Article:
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Winter Fundraisers & Charity Ideas for Nonprofits | CharityNet USA Blog

A woman in earmuffs blows into a scoop of fresh snow on her mittens

Winter fundraisers can boost your income and keep your organization and your donors engaged during a traditionally quiet period of the year. Fundraising is a great complement to traditional grant applications, and the organization involved makes fundraising an excellent method for building capacity to help your nonprofit thrive over the long term.

Today we’re going to show you three specific winter charity ideas, but remember that you can generalize these to think of other types of fundraising events that better match your goals as a nonprofit.

Before You Begin: Good Planning

With fundraisers, never leave the details to chance. The secret to a successful winter fundraiser is good organization:

  • Identify who the fundraiser is for and what “success” looks like.
  • Establish an organizing committee to assign clear roles.
  • Draw up a realistic operating budget, and itemize all expenses.
  • Communicate with volunteers to ensure everything stays on-schedule.
  • Market your event well ahead of time, to all parties who may be interested.

For more tips on getting your fundraiser right, check out our article on how to host a successful event!

1. Host a Bake Sale

Winter is the coziest season, and the best time for cooking elaborate dishes over a hot stove. That’s what makes bake sales one of the most enduring winter charity ideas.

It doesn’t always have to be cookies, either. You can get creative and choose any food category. Better yet, don’t limit yourself to any one category: Try building your bake sale around a theme that relates to your nonprofit’s mission or to a specific campaign.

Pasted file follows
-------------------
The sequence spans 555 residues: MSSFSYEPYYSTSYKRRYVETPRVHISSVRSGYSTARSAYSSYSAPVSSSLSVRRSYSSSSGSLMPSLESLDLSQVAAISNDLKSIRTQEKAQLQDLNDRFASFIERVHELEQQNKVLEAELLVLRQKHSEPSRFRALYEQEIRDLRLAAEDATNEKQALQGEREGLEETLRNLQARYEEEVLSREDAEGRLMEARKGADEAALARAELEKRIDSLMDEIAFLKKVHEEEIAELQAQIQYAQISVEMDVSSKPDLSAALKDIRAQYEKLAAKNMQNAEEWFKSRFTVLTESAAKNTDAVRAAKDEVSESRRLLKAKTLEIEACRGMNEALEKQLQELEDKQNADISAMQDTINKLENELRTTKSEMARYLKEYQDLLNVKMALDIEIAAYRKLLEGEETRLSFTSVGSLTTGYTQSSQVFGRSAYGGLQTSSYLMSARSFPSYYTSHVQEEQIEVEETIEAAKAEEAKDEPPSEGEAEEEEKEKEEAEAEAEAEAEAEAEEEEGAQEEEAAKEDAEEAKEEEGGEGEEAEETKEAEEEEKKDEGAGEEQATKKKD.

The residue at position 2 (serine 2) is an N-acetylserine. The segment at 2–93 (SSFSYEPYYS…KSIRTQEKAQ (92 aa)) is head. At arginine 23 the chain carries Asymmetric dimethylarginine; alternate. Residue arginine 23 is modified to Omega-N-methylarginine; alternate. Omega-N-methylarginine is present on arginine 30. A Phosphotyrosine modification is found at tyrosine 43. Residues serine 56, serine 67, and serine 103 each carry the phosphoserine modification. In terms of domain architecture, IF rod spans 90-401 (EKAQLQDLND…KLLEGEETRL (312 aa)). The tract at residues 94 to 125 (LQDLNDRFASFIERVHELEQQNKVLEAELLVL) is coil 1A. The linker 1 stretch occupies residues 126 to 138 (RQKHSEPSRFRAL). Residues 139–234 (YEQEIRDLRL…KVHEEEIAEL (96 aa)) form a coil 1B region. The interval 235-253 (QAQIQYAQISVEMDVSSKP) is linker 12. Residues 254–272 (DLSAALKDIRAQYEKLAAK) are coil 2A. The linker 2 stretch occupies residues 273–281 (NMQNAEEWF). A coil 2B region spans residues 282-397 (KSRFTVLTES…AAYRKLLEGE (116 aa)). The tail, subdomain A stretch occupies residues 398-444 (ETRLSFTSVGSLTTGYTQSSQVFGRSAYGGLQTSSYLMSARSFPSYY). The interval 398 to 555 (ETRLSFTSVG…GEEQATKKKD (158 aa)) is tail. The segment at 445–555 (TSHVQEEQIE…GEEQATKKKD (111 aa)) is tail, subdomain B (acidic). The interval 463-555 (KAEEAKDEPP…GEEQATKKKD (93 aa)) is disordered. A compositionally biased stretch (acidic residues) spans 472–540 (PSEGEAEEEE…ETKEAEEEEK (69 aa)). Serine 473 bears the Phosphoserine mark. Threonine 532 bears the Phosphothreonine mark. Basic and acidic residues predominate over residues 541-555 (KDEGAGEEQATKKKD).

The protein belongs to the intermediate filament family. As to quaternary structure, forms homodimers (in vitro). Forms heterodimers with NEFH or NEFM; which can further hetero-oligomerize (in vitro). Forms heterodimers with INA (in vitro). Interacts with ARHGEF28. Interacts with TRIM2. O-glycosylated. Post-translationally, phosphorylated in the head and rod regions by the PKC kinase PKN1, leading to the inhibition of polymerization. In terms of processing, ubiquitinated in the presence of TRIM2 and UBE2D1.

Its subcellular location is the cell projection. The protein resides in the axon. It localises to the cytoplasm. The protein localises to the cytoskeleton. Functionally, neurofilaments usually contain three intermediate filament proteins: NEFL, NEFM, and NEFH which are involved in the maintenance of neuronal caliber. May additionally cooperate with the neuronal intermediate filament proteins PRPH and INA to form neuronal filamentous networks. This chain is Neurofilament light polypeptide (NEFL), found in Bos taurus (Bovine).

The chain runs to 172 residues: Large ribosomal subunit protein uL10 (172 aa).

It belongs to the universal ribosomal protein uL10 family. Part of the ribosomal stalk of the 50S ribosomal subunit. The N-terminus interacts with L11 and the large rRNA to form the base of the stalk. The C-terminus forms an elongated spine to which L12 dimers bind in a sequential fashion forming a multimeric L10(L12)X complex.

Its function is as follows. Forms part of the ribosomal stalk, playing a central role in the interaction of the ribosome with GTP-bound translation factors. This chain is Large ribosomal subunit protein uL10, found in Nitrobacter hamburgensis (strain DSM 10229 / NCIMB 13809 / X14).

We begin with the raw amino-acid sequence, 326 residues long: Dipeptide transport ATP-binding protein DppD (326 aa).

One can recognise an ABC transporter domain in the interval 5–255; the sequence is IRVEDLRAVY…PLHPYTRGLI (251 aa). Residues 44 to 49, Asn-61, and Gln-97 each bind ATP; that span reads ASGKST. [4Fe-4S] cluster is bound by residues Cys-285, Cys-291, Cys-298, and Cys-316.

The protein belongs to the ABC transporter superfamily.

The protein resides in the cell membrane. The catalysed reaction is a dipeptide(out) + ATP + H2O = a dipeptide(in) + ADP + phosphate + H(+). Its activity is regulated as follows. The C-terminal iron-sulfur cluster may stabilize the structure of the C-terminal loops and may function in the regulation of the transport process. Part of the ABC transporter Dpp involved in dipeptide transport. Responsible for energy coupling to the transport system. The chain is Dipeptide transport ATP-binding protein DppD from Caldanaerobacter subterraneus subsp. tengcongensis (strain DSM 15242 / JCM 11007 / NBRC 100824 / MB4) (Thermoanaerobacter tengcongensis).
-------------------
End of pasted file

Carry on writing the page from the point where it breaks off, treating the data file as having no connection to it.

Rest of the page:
Example: A Boating-Themed Winter Fundraiser for a Kids’ Camp

Children at summer camp sitting around a large bonfire

For example, if you’re a children’s sports charity and you’re trying to raise money to donate kayaks to a local summer camp, a winter fundraiser is a great time to do it. This gives the camp enough time to get the new equipment ready on its own schedule.

You could do a bake sale themed around “boating,” which might feature clam chowder, salmon jerky, muffins with little sails on top, ship’s biscuits (which is great with soup!), or Caribbean chocolate rum ganache candies. Let your volunteer chefs’ imaginations run wild! The more energy and whimsy you can bring to your bake sale, the more funds you’ll raise.

These types of winter charity ideas are great for donors who like to be involved and want to personally make a difference. Channelling their energy into something productive like baking goodies is a great way to make these donors feel valued. You can also put them to work in other roles, such as harnessing their graphic design skills to create and distribute flyers.

2. Throw a Carnival

Most people love an excuse to celebrate and have a good time, and what better time to hype people up than in winter when the days are short and the nights are cold? Carnivals make a great winter fundraiser: People love the extra energy, and they have fewer events on their schedule that might keep them from attending your fundraiser.

This is especially suitable for nonprofits that have their own indoor community space, such as churches.

Example: A Purim Carnival to Raise Money for a Local Synagogue

A plate of hamantaschen for Purim